With the restart of payments and a new repayment plan, many borrowers are looking for the quickest path to student loan forgiveness.
Many of you have emailed asking about possibly making double or triple payments to speed up the PSLF or IDR forgiveness clock.
Even though a new provision allows borrowers to make extra payments to get closer to loan forgiveness, most borrowers will find that speeding things up isn’t a realistic option.
Paying Extra for Faster Forgiveness
When the SAVE plan was created, the Department of Education issued many new regulations.
One of these new regulations allows borrowers on an IDR plan to make “catch-up” payments for previous periods when they were on a deferment or forbearance. The purpose of making these extra payments is to qualify for forgiveness sooner.
Unfortunately, there are some significant limitations with this new provision. For starters, it does not become available until July 1, 2024.
Additionally, “catch-up” payments can only be made for deferments and forbearances less than three years old.
Lastly, borrowers on an in-school deferment cannot use the catch-up provision to count that time toward IDR forgiveness.
Sherpa Tip: Even though the catch-up doesn’t address older deferments and forbearances, borrowers may still be able to get credit for these periods under the one-time IDR count adjustment.
Extra Payments Don’t Usually Move Forgiveness Clock
To see why paying double can’t count as two payments, an example might help.
Suppose a borrower just graduated college and worked during school. This new graduate qualifies for a monthly payment of $10 under the new SAVE plan.
If borrowers could make multiple payments in a month, this example borrower could pay $240 in one month and be two years closer to loan forgiveness.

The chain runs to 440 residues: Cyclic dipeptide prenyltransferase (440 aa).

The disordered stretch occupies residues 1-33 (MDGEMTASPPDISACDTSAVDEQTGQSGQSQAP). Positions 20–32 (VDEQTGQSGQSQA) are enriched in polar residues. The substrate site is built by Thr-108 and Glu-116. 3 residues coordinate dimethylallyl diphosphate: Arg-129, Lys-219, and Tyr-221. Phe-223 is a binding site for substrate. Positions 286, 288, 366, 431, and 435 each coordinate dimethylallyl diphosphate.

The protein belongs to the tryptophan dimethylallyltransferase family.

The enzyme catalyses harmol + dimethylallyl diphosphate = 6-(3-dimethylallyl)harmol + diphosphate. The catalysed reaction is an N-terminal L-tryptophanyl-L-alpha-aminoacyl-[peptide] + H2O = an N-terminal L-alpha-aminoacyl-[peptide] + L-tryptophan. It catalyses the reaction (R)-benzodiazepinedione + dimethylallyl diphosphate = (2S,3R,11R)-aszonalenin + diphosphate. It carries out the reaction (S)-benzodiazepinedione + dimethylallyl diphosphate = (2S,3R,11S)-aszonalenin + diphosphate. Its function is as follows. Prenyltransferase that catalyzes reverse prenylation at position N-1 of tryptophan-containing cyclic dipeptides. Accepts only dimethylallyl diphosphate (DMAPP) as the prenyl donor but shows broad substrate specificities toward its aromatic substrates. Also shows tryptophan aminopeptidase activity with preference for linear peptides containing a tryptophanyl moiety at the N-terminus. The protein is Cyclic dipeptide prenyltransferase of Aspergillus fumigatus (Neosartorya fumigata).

Such a rule would be incredible for the borrowers who qualify for low monthly payments, but it hardly seems fair to everyone else.
Strategy Behind Extra Payments
Why pay extra if making extra payments doesn’t speed up the forgiveness clock?
In many cases, paying extra is a lousy strategy. If you are working toward IDR forgiveness or PSLF, it just means less money to forgive at the end.
Some borrowers consider paying extra to keep their balance under control. The new SAVE subsidy already addresses this issue. With this new program, many people are better off just putting that extra payment into a high-yield savings account.
Understanding the Forgiveness Clock
In the past, many borrowers thought about forgiveness purely from a time-based perspective. PSLF takes ten years, and IDR forgiveness takes 20 or 25 years.
I’ve encouraged borrowers to think of it less as a forgiveness clock and more as a payment count, especially with PSLF. This approach helps ensure that borrowers don’t skip over critical eligibility factors.
As we look at things from a payment count perspective, it is essential to remember that there is still a time-based element. If you need 20 years’ worth of payments for IDR forgiveness, it will take 20 years to get there.